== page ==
Super Strike needle fish ( Yellow or black and purple)
SP Minnow floating ( Black back silver sides or bone)
Yozuri Mag Darter(Bunker or black)
Storm Shad (soft plastic bait)
Tsunami Eel ( soft plastic)
Cast Master (2oz metal)
Ava jig green tail (007 to 017)
   All of these lures produce and cover most bait profiles. If your going to fish nights I would darken up your color choices. Always watch the Sharpies to get a good idea on what to use.
Remember try to keep it simple!
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Beware: I have found my fire. Surf Fishing 101

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Simple definition:
Surf fishing is the sport of catching fish standing on the shoreline or wading in the surf. A general term, surf fishing may or may not include casting a lure or bait, and refers to all types of shore fishing – from sandy and rocky beaches, rock jetties, or even fishing piers.
When I arrived at the Atlantic last spring I immediately knew I would walk the sand everyday possible. The connection to water and fishing wherever I am is a constant. This is where I was supposed to be a ll along. What I did not know is it would also become one of my greatest challenges and in it I found home. My early days were a mix of major mistakes. I resisted asking for help because having fished in most other environments I thought “I could figure this out”. It doesn’t just happen that way.
My first mistake was to walk a bait rod casting out plugs and metal like a maniac. Often walking away with gym arms and a stretch of disappointment.  One day a good friend and accomplished angler said meet at the beach for a bit let me see what you have going on. That time gave me valuable information and a great starting point.  I made it a part of my daily life after that to get to the beach everyday possible and try, walk, move…. put time in – all different times of the day whenever I could. Up until a few weeks ago I was still out there trying to catch some time before the daylight saving sunset and cold.  The first thing was to lighten the gear and learn about metal, plugs, bags, surf, tides etc… It’s a wonderful journey I am on.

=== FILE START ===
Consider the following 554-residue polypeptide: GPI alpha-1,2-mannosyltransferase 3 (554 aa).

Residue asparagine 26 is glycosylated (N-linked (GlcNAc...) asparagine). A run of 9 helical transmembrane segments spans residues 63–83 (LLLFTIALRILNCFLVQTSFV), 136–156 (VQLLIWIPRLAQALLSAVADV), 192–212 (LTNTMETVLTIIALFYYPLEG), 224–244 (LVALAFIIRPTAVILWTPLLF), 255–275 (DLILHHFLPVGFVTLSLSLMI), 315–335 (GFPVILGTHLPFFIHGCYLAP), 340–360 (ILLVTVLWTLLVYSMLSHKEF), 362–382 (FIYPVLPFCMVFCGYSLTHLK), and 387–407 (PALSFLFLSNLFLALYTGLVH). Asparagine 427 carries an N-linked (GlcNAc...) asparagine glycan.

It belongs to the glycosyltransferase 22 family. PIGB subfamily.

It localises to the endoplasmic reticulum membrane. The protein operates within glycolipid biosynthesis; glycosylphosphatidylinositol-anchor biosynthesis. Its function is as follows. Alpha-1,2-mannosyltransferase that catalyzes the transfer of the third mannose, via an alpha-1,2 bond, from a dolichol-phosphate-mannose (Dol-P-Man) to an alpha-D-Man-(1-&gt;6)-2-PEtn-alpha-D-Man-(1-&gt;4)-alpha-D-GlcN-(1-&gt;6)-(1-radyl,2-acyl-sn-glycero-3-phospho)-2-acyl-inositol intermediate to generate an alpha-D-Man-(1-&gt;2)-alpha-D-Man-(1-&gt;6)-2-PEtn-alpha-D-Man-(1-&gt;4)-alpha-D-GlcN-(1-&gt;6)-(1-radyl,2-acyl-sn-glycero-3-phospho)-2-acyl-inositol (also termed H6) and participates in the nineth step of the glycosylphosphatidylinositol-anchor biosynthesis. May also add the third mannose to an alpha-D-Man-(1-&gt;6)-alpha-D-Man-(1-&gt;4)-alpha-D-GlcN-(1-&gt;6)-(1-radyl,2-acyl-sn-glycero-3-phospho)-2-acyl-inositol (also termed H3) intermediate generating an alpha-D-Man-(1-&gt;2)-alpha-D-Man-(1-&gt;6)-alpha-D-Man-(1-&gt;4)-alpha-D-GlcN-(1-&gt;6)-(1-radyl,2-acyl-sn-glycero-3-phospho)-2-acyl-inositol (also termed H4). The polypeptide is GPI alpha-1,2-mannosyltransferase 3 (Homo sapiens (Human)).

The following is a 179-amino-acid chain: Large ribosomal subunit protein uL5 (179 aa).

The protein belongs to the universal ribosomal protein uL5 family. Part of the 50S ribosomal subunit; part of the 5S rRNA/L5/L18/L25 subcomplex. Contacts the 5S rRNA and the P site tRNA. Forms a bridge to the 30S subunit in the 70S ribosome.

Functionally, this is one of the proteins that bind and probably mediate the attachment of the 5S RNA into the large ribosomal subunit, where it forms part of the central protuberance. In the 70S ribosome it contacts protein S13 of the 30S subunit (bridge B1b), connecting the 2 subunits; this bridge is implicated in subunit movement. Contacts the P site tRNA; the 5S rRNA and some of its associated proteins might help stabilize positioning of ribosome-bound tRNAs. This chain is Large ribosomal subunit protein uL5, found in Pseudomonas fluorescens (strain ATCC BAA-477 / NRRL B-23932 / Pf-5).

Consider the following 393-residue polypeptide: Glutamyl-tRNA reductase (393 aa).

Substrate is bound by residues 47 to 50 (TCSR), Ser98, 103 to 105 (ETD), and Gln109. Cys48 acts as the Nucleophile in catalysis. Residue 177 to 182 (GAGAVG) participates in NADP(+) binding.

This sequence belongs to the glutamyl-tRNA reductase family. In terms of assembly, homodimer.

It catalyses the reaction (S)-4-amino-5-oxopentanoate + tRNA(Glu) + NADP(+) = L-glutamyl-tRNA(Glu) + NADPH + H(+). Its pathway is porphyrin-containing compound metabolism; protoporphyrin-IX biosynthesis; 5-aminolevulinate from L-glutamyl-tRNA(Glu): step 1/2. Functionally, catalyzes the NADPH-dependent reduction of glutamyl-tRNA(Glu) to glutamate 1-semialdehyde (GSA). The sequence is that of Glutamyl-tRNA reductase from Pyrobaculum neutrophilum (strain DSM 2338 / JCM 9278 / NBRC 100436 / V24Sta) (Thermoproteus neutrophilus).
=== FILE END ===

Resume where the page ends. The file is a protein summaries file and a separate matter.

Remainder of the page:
It is here I found my place in the world. It’s my beginning and it’s just baby steps. I still boat, fly, kayak, etc fish… but this is where I found out who I am. My one on one. It’s all you baby. Looking back every single time I picked up a rod and fished it brought me to this place. My only regret is not getting into it sooner.
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So let’s consider this the starting point. My how to 101.
There is so much on the web,book,etc.. regarding getting started.  It has been a habit of mine to get in up to my elbows before actually reading some how to. Let’s face it when you just start out you are holding some masterpiece in your hand from a plug builder and a book in the other and the plug is going to win. Gear always wins. Then you get to the beach and that plug is such a masterpiece you’re having second thoughts about even throwing it. Yeah you put it on the mantle and show it off – other surf fishing people admire it. But you know you should be fishing it.
My intention is only to share what I have learned as simple as possible.  I threw the question out to some of the best of the best out there and was overwhelmed by the response of how to’s and tips. So I am going to use the platform of this blog to share them. Each new post introducing an aspect important to the beginner with an interjection of my own experiences and that of others. The people at this a while are some of the most helpful, sharing people I have encountered.
If you feel you have something worthy, insightful and easy to share – reach me through twitter. Most of what I will refer to is for NJ/Atlantic Ocean fishing and the species we often encounter. The #1 being the Striped Bass. Having taken part in past Fall Run and the fever and passion is what dreams are made of.
Step 1 -Starting out keep  your cost within reason but good quality. Promote the gear as you advance and get more confident. Learn to tie a great knot – not a “good” knot a great knot. You’ll thank yourself. The very first thing you’re going to need though is a passion for fishing and a will to put some time in. Don’t listen to those people who talk down about surf fishing… if you like it get out there. Your soul will thank you for it.
Next up – basics to start – rods & what is in your bag.
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 “The heart surrenders everything to the moment. The mind judges and holds back.” -Ram Das

The Politics of Striped Bass

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With just 5 days left to publicly let your voice be heard with regards to the ASMFC management of Striped Bass I find myself trying not to get caught up in the passion of a debate. Longstanding tension between recreational and commercial fishermen as they compete for the same fish. Pool your friends for their opinion. You will get a 100 different ideas on what option is best. You will also get a lengthy history  of why they support it, based on their OWN experience.